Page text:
The first photo below is a stunning hillside view of rice fields, or “paddies” in China. By the way the vivid purple fields are where fertilizer being applied to the water for growing the rice in. The second photo shows the rice, fully grown and ready to be harvested. China is the world’s Largest producer of rice in the world, and accounts for 26% of all the worlds rice production. Most of us eat rice, but do you know its origins, and how it is grown and harvested? Rice, is one of the oldest foods on the dinner table. Archaeologists can trace it back to about 5000 BC, and historians note that it was mentioned in relation to China, where they held annual rice ceremonies, as early as about 2300 BC. They believe that the plant was also native to India and Thailand. Rice came to the West via explorers, soldiers, and traders. It thrived in many climates but not so well in others. Because the plant requires much rainfall shortly after it’s planted in the ground, followed by plenty of hot, sunny weather. Rice is a member of the grass family. The only raw material needed for commercial production of rice is the rice seed or seedlings. Nowadays, additional use of herbicides, pesticides, and fertilizer can increase the yield. More than 1 billion people throughout the world are actively involved in growing rice!

So how is rice grown? – Rice seeds are sown into soil pots, and grow very quickly, just a few weeks, into rice seedlings. The seedlings are planted into the flooded fields between February and April, the rice farmer in China generally grows rice on a hill side in sectioned off fields that have a levy around them to hold the water in the field. The whole hillside is divided into “paddie fields” with a series of levies and sleuth gates. Once the fields have been sown with the rice seedlings, the gates are used to control the level of water in the different fields on the hillside. The water is so important for the growth of rice, and it takes 5000 litres of water to produce 1 kilo of rice! The rice grows very quickly in the water, once the plants have reached full growth (approximately three months after Planting the seedlings) and the grains begin to ripen—the tops begin to droop and the stems turn yellow—the water is drained from the fields. As the fields dry, the grains ripen further and harvesting is commenced. Once the rice is harvested, at the processing plant, it is cleaned and hulled. At this point, brown rice needs no further processing. If white rice is desired, the brown rice is milled to remove the outer bran layers. And that’s a little insight into rice and how this grain is grown that is the staple diet for over half of the world’s population. Two last quirky facts about rice. The average American consumes 25lbs of rice per year. They don’t eat all 25lbs, 4lbs comes from drinking beer!! And in Japan two of their most popular cars brands are named after rice. Toyota, meaning “Bountiful Rice Field,” and Honda, meaning “Main Rice Field”

Rice Field Terraces in Yunnan, China 11820297-golden-paddy-rice-field-ready-for-harvest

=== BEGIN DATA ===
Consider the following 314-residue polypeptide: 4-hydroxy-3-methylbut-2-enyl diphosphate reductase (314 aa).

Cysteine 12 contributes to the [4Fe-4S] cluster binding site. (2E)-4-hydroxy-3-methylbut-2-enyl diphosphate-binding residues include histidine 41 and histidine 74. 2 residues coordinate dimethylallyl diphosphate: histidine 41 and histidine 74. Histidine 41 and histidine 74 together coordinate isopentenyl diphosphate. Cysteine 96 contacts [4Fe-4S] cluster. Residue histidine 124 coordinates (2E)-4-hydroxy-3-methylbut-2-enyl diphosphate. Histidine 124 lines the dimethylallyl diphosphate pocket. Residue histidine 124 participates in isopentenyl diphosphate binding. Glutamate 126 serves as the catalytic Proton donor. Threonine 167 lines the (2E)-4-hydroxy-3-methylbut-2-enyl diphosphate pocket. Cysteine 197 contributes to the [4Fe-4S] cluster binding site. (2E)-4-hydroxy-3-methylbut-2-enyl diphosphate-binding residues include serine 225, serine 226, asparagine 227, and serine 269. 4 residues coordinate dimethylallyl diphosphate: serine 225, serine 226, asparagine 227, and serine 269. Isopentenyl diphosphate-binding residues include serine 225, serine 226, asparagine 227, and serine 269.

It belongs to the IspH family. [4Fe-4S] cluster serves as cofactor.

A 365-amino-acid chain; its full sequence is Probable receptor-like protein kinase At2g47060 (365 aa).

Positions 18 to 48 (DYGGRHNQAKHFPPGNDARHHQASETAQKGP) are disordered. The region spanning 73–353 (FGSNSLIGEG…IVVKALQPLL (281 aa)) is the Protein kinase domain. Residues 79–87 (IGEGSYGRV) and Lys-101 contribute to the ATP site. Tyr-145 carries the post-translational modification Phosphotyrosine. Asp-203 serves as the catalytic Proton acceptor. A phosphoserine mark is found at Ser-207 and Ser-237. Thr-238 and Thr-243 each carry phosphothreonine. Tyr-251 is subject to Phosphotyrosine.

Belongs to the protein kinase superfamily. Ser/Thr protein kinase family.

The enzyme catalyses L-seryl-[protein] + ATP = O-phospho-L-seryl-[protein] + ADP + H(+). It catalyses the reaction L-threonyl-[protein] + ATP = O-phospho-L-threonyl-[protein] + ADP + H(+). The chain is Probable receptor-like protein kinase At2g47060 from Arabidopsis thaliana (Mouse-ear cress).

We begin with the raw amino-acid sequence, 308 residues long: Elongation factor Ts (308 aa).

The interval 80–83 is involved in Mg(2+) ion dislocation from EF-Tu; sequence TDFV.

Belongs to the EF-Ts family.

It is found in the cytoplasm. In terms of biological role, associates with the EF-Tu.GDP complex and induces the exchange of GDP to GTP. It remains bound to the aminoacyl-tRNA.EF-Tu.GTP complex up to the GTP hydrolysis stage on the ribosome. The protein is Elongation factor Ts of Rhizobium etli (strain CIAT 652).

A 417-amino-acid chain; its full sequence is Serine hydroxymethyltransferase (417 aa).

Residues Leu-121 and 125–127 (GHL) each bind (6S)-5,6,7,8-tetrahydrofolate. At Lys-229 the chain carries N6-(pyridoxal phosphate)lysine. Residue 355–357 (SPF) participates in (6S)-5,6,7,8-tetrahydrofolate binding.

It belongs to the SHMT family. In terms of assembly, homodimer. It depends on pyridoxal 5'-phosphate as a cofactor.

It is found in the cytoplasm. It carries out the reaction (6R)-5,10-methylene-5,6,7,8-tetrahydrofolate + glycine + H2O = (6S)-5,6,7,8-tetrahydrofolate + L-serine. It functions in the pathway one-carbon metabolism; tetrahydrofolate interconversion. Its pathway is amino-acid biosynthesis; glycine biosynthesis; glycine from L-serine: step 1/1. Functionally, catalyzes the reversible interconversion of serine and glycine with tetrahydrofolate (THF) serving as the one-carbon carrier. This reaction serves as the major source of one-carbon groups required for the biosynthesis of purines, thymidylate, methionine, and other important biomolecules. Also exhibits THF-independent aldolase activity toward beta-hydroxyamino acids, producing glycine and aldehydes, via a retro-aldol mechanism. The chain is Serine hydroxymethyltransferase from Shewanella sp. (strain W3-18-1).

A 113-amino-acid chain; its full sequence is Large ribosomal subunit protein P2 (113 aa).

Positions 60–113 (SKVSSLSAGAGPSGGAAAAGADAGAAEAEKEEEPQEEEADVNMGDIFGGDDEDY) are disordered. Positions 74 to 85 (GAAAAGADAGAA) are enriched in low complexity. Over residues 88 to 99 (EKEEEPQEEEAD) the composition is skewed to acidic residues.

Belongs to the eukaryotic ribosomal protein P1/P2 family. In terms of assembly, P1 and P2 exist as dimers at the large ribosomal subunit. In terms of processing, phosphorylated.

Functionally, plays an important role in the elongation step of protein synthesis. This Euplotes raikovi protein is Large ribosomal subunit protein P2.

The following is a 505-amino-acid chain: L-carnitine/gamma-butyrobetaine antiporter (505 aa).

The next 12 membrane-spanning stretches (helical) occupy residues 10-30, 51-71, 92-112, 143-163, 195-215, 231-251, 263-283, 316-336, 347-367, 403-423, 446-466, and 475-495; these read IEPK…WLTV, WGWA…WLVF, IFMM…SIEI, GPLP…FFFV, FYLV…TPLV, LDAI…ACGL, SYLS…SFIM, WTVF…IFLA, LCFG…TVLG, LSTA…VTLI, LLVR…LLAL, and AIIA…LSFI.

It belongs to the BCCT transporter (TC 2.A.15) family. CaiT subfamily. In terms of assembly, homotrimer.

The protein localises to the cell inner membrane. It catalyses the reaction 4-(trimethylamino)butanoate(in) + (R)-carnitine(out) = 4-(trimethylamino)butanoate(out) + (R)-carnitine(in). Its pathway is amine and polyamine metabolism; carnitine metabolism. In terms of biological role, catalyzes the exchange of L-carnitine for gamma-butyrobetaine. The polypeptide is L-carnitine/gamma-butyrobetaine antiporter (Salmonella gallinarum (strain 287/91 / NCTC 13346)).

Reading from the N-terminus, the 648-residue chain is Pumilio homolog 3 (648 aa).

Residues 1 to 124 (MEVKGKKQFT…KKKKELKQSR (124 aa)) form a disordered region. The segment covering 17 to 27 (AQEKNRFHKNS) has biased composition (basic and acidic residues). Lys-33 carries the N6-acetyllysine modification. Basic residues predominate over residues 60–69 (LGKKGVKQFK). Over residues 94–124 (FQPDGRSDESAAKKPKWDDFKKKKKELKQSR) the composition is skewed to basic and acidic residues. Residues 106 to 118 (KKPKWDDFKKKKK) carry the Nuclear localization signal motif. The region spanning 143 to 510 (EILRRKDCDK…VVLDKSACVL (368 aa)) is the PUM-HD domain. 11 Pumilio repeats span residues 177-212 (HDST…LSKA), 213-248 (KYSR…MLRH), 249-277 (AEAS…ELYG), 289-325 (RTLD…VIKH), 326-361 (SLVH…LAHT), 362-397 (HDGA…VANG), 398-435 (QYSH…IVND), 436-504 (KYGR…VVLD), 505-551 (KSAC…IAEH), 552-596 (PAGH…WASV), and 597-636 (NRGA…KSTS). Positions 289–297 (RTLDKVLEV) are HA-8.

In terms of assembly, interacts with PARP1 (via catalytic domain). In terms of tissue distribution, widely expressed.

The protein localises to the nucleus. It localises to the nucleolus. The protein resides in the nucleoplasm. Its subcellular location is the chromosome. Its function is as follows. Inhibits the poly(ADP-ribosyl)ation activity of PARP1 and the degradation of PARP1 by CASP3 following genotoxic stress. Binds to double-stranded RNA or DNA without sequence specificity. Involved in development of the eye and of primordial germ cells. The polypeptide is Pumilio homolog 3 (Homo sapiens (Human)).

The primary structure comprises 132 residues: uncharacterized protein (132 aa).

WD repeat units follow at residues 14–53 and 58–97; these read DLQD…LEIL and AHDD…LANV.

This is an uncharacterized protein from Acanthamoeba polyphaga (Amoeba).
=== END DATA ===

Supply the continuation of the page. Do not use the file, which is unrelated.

Do dogs collect frequent flyer miles?

This story is recalled by a Braniff Airlines Captain back in the 1970’s: We went to south Florida and back on day 1 of a four-day trip. On the return leg to Dallas, my First Officer asked if he could go out to the parking lot to check on his dog. I inquired as to what was going on, and he responded that he was moving and had to get out of his old place and couldn’t get into his new place until after  we ended the 4 day trip. I asked if he had heard of Kennels, but he replied that he was on B scale wages,  and couldn’t afford it. This was April, but I was concerned about the heat. The F/O responded that the windows were all cracked in his car, and that he had plenty of food and water. Then I inquired about the probable mess. He responded that the dog was in an airline crate as he was only a small dog, and the mess would be contained. That was the final straw, as I was surveying the back jumpseat on the Boeing 727. I asked if the crate would fit. The F/O responded yes but wanted to make sure that’s what I had in mind. I said “Yes – go get the dog”. Needless to say security gave him some flack, and the Agents and Flight Attendants were incredulous, but we strapped in the dog and taxied out. I was thinking that I may have saved this dog’s life or at least made him more comfortable for 4 days. I had second thoughts as I pushed up the power for the first takeoff and the dog started to howl. The people in first class must have thought that the pilots were really strange. It all went downhill after that. We found ourselves walking through the various terminals for the next four days, carrying a dog and getting very strange looks from the public and crew members. Then we had to load the dog into the Van for the ride to the hotel every night. We tipped the drivers extra to keep their mouths shut and drop us off at the back of the hotels so we could keep the news of the extra guest to ourselves. We kept this up for four days. It was a strange trip, but the dog survived, and seemed to enjoy it.135979928-300x300-0-0